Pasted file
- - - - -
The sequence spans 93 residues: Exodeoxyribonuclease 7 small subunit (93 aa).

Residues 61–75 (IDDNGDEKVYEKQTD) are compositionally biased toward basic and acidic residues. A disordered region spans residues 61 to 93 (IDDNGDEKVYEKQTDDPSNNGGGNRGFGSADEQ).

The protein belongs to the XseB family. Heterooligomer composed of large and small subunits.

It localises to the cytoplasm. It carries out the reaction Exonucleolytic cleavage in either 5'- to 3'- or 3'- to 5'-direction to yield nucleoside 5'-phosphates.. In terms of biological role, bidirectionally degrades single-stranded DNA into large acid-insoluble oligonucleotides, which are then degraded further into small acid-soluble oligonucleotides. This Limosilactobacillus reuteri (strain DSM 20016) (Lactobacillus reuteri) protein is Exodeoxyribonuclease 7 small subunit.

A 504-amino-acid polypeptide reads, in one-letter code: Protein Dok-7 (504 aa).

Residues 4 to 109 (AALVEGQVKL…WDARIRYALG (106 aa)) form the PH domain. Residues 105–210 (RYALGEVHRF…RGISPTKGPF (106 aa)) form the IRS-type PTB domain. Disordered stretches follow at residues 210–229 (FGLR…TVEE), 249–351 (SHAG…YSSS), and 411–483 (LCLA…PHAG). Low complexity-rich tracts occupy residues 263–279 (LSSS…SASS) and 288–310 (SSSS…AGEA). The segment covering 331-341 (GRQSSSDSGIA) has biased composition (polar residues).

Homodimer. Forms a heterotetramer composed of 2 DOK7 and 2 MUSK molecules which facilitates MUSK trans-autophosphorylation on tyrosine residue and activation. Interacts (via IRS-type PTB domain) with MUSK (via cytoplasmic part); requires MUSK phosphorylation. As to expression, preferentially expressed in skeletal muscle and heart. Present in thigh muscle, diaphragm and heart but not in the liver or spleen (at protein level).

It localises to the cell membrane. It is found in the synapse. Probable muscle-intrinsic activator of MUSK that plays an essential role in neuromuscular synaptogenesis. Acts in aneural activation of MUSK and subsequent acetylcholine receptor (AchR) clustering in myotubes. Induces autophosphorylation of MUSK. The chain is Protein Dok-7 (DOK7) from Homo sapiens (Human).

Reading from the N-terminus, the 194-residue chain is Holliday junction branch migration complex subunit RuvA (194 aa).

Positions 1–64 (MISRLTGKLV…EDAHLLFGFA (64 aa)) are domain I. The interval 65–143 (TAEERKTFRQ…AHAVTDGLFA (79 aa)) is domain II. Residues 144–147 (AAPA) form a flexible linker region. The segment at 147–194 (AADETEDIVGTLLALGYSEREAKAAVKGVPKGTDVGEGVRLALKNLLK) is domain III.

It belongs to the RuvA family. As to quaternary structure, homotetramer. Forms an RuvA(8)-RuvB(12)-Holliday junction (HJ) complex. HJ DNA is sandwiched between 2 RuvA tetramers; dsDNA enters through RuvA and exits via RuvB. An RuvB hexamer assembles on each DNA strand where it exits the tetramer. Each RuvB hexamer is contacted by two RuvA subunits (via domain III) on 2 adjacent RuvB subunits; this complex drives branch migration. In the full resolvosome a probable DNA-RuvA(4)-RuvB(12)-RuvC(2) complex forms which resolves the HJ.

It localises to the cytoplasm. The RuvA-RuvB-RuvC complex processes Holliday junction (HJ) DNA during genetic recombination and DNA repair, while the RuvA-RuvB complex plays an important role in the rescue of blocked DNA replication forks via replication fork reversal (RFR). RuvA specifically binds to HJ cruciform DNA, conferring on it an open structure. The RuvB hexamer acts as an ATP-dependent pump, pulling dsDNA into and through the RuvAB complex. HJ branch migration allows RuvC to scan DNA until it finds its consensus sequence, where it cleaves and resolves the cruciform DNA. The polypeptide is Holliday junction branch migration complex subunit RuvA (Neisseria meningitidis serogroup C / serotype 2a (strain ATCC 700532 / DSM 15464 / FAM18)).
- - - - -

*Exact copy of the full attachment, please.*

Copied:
The sequence spans 93 residues: Exodeoxyribonuclease 7 small subunit (93 aa).

Residues 61–75 (IDDNGDEKVYEKQTD) are compositionally biased toward basic and acidic residues. A disordered region spans residues 61 to 93 (IDDNGDEKVYEKQTDDPSNNGGGNRGFGSADEQ).

The protein belongs to the XseB family. Heterooligomer composed of large and small subunits.

It localises to the cytoplasm. It carries out the reaction Exonucleolytic cleavage in either 5'- to 3'- or 3'- to 5'-direction to yield nucleoside 5'-phosphates.. In terms of biological role, bidirectionally degrades single-stranded DNA into large acid-insoluble oligonucleotides, which are then degraded further into small acid-soluble oligonucleotides. This Limosilactobacillus reuteri (strain DSM 20016) (Lactobacillus reuteri) protein is Exodeoxyribonuclease 7 small subunit.

A 504-amino-acid polypeptide reads, in one-letter code: Protein Dok-7 (504 aa).

Residues 4 to 109 (AALVEGQVKL…WDARIRYALG (106 aa)) form the PH domain. Residues 105–210 (RYALGEVHRF…RGISPTKGPF (106 aa)) form the IRS-type PTB domain. Disordered stretches follow at residues 210–229 (FGLR…TVEE), 249–351 (SHAG…YSSS), and 411–483 (LCLA…PHAG). Low complexity-rich tracts occupy residues 263–279 (LSSS…SASS) and 288–310 (SSSS…AGEA). The segment covering 331-341 (GRQSSSDSGIA) has biased composition (polar residues).

Homodimer. Forms a heterotetramer composed of 2 DOK7 and 2 MUSK molecules which facilitates MUSK trans-autophosphorylation on tyrosine residue and activation. Interacts (via IRS-type PTB domain) with MUSK (via cytoplasmic part); requires MUSK phosphorylation. As to expression, preferentially expressed in skeletal muscle and heart. Present in thigh muscle, diaphragm and heart but not in the liver or spleen (at protein level).

It localises to the cell membrane. It is found in the synapse. Probable muscle-intrinsic activator of MUSK that plays an essential role in neuromuscular synaptogenesis. Acts in aneural activation of MUSK and subsequent acetylcholine receptor (AchR) clustering in myotubes. Induces autophosphorylation of MUSK. The chain is Protein Dok-7 (DOK7) from Homo sapiens (Human).

Reading from the N-terminus, the 194-residue chain is Holliday junction branch migration complex subunit RuvA (194 aa).

Positions 1–64 (MISRLTGKLV…EDAHLLFGFA (64 aa)) are domain I. The interval 65–143 (TAEERKTFRQ…AHAVTDGLFA (79 aa)) is domain II. Residues 144–147 (AAPA) form a flexible linker region. The segment at 147–194 (AADETEDIVGTLLALGYSEREAKAAVKGVPKGTDVGEGVRLALKNLLK) is domain III.

It belongs to the RuvA family. As to quaternary structure, homotetramer. Forms an RuvA(8)-RuvB(12)-Holliday junction (HJ) complex. HJ DNA is sandwiched between 2 RuvA tetramers; dsDNA enters through RuvA and exits via RuvB. An RuvB hexamer assembles on each DNA strand where it exits the tetramer. Each RuvB hexamer is contacted by two RuvA subunits (via domain III) on 2 adjacent RuvB subunits; this complex drives branch migration. In the full resolvosome a probable DNA-RuvA(4)-RuvB(12)-RuvC(2) complex forms which resolves the HJ.

It localises to the cytoplasm. The RuvA-RuvB-RuvC complex processes Holliday junction (HJ) DNA during genetic recombination and DNA repair, while the RuvA-RuvB complex plays an important role in the rescue of blocked DNA replication forks via replication fork reversal (RFR). RuvA specifically binds to HJ cruciform DNA, conferring on it an open structure. The RuvB hexamer acts as an ATP-dependent pump, pulling dsDNA into and through the RuvAB complex. HJ branch migration allows RuvC to scan DNA until it finds its consensus sequence, where it cleaves and resolves the cruciform DNA. The polypeptide is Holliday junction branch migration complex subunit RuvA (Neisseria meningitidis serogroup C / serotype 2a (strain ATCC 700532 / DSM 15464 / FAM18)).